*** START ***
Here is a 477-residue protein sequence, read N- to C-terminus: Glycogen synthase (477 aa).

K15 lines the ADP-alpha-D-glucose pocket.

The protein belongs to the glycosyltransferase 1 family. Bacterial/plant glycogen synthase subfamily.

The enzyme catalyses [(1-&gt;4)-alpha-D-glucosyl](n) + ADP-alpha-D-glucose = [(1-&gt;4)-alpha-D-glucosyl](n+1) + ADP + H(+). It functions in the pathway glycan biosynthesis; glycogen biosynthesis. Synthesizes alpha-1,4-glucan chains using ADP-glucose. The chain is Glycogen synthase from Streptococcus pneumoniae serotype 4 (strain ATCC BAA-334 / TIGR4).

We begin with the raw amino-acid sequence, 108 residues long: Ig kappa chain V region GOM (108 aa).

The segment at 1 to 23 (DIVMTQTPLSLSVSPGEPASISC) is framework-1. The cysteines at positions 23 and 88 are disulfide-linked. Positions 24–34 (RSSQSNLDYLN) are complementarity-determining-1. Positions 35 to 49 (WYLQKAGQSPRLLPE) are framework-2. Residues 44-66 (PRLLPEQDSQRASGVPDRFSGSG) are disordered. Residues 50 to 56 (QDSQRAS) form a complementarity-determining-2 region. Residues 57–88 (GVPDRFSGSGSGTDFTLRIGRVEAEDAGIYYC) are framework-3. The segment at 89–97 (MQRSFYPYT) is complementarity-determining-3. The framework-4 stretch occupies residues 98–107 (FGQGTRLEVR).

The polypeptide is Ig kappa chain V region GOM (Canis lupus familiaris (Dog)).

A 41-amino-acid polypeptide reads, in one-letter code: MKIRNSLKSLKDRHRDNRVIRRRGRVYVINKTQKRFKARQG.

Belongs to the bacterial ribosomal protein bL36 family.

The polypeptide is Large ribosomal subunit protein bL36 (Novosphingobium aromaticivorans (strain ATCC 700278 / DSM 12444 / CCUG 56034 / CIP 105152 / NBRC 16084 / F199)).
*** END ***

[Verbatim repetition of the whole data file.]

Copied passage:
Here is a 477-residue protein sequence, read N- to C-terminus: Glycogen synthase (477 aa).

K15 lines the ADP-alpha-D-glucose pocket.

The protein belongs to the glycosyltransferase 1 family. Bacterial/plant glycogen synthase subfamily.

The enzyme catalyses [(1-&gt;4)-alpha-D-glucosyl](n) + ADP-alpha-D-glucose = [(1-&gt;4)-alpha-D-glucosyl](n+1) + ADP + H(+). It functions in the pathway glycan biosynthesis; glycogen biosynthesis. Synthesizes alpha-1,4-glucan chains using ADP-glucose. The chain is Glycogen synthase from Streptococcus pneumoniae serotype 4 (strain ATCC BAA-334 / TIGR4).

We begin with the raw amino-acid sequence, 108 residues long: Ig kappa chain V region GOM (108 aa).

The segment at 1 to 23 (DIVMTQTPLSLSVSPGEPASISC) is framework-1. The cysteines at positions 23 and 88 are disulfide-linked. Positions 24–34 (RSSQSNLDYLN) are complementarity-determining-1. Positions 35 to 49 (WYLQKAGQSPRLLPE) are framework-2. Residues 44-66 (PRLLPEQDSQRASGVPDRFSGSG) are disordered. Residues 50 to 56 (QDSQRAS) form a complementarity-determining-2 region. Residues 57–88 (GVPDRFSGSGSGTDFTLRIGRVEAEDAGIYYC) are framework-3. The segment at 89–97 (MQRSFYPYT) is complementarity-determining-3. The framework-4 stretch occupies residues 98–107 (FGQGTRLEVR).

The polypeptide is Ig kappa chain V region GOM (Canis lupus familiaris (Dog)).

A 41-amino-acid polypeptide reads, in one-letter code: MKIRNSLKSLKDRHRDNRVIRRRGRVYVINKTQKRFKARQG.

Belongs to the bacterial ribosomal protein bL36 family.

The polypeptide is Large ribosomal subunit protein bL36 (Novosphingobium aromaticivorans (strain ATCC 700278 / DSM 12444 / CCUG 56034 / CIP 105152 / NBRC 16084 / F199)).